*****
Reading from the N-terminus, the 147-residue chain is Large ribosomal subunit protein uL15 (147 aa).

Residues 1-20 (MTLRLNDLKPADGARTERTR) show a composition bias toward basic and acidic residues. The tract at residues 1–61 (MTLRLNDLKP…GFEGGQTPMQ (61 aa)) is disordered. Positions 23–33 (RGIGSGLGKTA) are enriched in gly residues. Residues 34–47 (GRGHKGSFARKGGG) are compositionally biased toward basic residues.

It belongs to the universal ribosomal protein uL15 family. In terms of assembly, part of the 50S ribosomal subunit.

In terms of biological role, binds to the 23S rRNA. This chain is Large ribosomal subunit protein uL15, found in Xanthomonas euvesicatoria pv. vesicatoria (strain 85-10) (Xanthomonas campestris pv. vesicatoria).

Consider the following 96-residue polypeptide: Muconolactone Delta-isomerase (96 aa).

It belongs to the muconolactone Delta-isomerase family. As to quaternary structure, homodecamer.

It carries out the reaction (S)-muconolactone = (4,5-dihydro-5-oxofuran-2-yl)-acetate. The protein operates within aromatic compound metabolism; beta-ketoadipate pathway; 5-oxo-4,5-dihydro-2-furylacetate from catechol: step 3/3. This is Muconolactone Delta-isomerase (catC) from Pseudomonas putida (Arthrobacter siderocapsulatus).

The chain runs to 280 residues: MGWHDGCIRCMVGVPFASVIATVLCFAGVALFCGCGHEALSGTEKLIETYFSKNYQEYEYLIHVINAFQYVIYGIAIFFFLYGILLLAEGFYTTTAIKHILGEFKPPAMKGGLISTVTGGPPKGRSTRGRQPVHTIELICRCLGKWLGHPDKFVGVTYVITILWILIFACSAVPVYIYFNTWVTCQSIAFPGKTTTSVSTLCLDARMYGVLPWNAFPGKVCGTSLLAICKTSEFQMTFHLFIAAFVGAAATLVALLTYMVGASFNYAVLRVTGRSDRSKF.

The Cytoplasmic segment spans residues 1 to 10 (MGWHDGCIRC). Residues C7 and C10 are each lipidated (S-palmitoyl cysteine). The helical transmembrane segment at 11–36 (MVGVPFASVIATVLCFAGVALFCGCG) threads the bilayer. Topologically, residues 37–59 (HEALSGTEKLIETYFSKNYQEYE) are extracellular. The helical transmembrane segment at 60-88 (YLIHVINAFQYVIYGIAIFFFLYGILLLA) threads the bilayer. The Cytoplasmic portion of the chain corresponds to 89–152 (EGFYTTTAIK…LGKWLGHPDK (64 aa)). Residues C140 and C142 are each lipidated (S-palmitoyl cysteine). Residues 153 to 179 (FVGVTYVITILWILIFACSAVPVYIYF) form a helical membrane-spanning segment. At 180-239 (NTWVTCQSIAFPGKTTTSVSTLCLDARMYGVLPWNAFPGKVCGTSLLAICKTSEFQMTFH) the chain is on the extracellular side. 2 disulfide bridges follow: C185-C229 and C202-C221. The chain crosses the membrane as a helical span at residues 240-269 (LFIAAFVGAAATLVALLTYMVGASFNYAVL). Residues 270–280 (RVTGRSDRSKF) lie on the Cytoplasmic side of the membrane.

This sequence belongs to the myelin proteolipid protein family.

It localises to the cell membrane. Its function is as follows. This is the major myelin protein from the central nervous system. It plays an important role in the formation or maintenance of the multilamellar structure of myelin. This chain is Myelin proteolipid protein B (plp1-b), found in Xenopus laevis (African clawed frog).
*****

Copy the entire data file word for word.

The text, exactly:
Reading from the N-terminus, the 147-residue chain is Large ribosomal subunit protein uL15 (147 aa).

Residues 1-20 (MTLRLNDLKPADGARTERTR) show a composition bias toward basic and acidic residues. The tract at residues 1–61 (MTLRLNDLKP…GFEGGQTPMQ (61 aa)) is disordered. Positions 23–33 (RGIGSGLGKTA) are enriched in gly residues. Residues 34–47 (GRGHKGSFARKGGG) are compositionally biased toward basic residues.

It belongs to the universal ribosomal protein uL15 family. In terms of assembly, part of the 50S ribosomal subunit.

In terms of biological role, binds to the 23S rRNA. This chain is Large ribosomal subunit protein uL15, found in Xanthomonas euvesicatoria pv. vesicatoria (strain 85-10) (Xanthomonas campestris pv. vesicatoria).

Consider the following 96-residue polypeptide: Muconolactone Delta-isomerase (96 aa).

It belongs to the muconolactone Delta-isomerase family. As to quaternary structure, homodecamer.

It carries out the reaction (S)-muconolactone = (4,5-dihydro-5-oxofuran-2-yl)-acetate. The protein operates within aromatic compound metabolism; beta-ketoadipate pathway; 5-oxo-4,5-dihydro-2-furylacetate from catechol: step 3/3. This is Muconolactone Delta-isomerase (catC) from Pseudomonas putida (Arthrobacter siderocapsulatus).

The chain runs to 280 residues: MGWHDGCIRCMVGVPFASVIATVLCFAGVALFCGCGHEALSGTEKLIETYFSKNYQEYEYLIHVINAFQYVIYGIAIFFFLYGILLLAEGFYTTTAIKHILGEFKPPAMKGGLISTVTGGPPKGRSTRGRQPVHTIELICRCLGKWLGHPDKFVGVTYVITILWILIFACSAVPVYIYFNTWVTCQSIAFPGKTTTSVSTLCLDARMYGVLPWNAFPGKVCGTSLLAICKTSEFQMTFHLFIAAFVGAAATLVALLTYMVGASFNYAVLRVTGRSDRSKF.

The Cytoplasmic segment spans residues 1 to 10 (MGWHDGCIRC). Residues C7 and C10 are each lipidated (S-palmitoyl cysteine). The helical transmembrane segment at 11–36 (MVGVPFASVIATVLCFAGVALFCGCG) threads the bilayer. Topologically, residues 37–59 (HEALSGTEKLIETYFSKNYQEYE) are extracellular. The helical transmembrane segment at 60-88 (YLIHVINAFQYVIYGIAIFFFLYGILLLA) threads the bilayer. The Cytoplasmic portion of the chain corresponds to 89–152 (EGFYTTTAIK…LGKWLGHPDK (64 aa)). Residues C140 and C142 are each lipidated (S-palmitoyl cysteine). Residues 153 to 179 (FVGVTYVITILWILIFACSAVPVYIYF) form a helical membrane-spanning segment. At 180-239 (NTWVTCQSIAFPGKTTTSVSTLCLDARMYGVLPWNAFPGKVCGTSLLAICKTSEFQMTFH) the chain is on the extracellular side. 2 disulfide bridges follow: C185-C229 and C202-C221. The chain crosses the membrane as a helical span at residues 240-269 (LFIAAFVGAAATLVALLTYMVGASFNYAVL). Residues 270–280 (RVTGRSDRSKF) lie on the Cytoplasmic side of the membrane.

This sequence belongs to the myelin proteolipid protein family.

It localises to the cell membrane. Its function is as follows. This is the major myelin protein from the central nervous system. It plays an important role in the formation or maintenance of the multilamellar structure of myelin. This chain is Myelin proteolipid protein B (plp1-b), found in Xenopus laevis (African clawed frog).